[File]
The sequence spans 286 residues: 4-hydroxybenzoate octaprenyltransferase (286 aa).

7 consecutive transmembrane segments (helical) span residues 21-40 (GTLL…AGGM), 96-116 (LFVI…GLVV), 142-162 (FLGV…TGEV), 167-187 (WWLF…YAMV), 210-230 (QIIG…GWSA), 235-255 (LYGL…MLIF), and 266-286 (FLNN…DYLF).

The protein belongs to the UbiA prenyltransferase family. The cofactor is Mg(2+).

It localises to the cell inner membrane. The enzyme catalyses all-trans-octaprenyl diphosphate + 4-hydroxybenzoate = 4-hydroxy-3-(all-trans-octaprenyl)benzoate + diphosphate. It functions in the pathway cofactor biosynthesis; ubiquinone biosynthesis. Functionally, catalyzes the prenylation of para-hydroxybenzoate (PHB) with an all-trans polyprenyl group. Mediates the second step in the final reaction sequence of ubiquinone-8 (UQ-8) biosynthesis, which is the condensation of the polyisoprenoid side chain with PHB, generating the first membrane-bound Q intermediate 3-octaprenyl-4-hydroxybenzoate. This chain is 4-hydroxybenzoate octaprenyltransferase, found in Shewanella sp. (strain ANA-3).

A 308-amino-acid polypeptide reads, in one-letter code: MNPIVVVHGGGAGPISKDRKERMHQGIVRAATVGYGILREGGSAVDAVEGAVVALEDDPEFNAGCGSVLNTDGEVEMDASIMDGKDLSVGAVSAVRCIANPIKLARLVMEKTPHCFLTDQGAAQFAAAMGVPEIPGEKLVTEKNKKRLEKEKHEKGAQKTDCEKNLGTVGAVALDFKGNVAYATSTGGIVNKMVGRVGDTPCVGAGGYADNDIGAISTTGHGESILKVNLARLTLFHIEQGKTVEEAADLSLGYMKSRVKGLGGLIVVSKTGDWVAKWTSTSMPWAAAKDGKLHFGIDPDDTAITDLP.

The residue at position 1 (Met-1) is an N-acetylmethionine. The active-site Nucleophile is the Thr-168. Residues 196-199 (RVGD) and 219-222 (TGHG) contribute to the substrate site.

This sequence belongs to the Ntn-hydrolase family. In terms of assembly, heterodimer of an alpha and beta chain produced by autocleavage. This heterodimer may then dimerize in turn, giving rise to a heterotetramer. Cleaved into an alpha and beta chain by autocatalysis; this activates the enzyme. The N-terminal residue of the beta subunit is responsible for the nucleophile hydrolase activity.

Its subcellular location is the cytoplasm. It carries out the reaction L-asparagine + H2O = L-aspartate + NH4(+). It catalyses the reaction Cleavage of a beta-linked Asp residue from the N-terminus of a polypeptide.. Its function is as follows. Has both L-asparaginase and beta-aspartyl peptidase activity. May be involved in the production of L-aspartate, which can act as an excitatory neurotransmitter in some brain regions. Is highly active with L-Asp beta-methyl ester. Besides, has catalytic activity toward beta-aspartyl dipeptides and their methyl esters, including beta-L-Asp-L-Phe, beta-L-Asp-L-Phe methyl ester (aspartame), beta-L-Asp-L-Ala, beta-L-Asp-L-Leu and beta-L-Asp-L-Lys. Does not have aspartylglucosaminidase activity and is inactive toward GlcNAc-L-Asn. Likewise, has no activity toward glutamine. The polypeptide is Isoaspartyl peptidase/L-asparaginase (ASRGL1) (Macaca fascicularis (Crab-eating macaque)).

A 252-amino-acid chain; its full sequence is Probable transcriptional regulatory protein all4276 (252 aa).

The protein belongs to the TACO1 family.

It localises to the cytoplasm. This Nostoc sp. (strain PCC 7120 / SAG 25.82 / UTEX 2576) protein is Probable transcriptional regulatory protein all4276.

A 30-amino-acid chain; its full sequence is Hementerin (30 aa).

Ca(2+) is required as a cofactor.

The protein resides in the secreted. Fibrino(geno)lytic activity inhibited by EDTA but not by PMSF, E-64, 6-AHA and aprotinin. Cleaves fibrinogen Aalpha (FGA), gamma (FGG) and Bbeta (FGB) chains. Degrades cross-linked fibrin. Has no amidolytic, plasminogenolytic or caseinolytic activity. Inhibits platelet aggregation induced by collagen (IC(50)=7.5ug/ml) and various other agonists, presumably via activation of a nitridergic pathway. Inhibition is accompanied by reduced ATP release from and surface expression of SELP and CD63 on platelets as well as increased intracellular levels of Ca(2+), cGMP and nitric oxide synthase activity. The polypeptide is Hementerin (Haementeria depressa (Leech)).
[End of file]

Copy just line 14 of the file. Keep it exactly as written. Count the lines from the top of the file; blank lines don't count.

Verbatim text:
The protein resides in the secreted. Fibrino(geno)lytic activity inhibited by EDTA but not by PMSF, E-64, 6-AHA and aprotinin. Cleaves fibrinogen Aalpha (FGA), gamma (FGG) and Bbeta (FGB) chains. Degrades cross-linked fibrin. Has no amidolytic, plasminogenolytic or caseinolytic activity. Inhibits platelet aggregation induced by collagen (IC(50)=7.5ug/ml) and various other agonists, presumably via activation of a nitridergic pathway. Inhibition is accompanied by reduced ATP release from and surface expression of SELP and CD63 on platelets as well as increased intracellular levels of Ca(2+), cGMP and nitric oxide synthase activity. The polypeptide is Hementerin (Haementeria depressa (Leech)).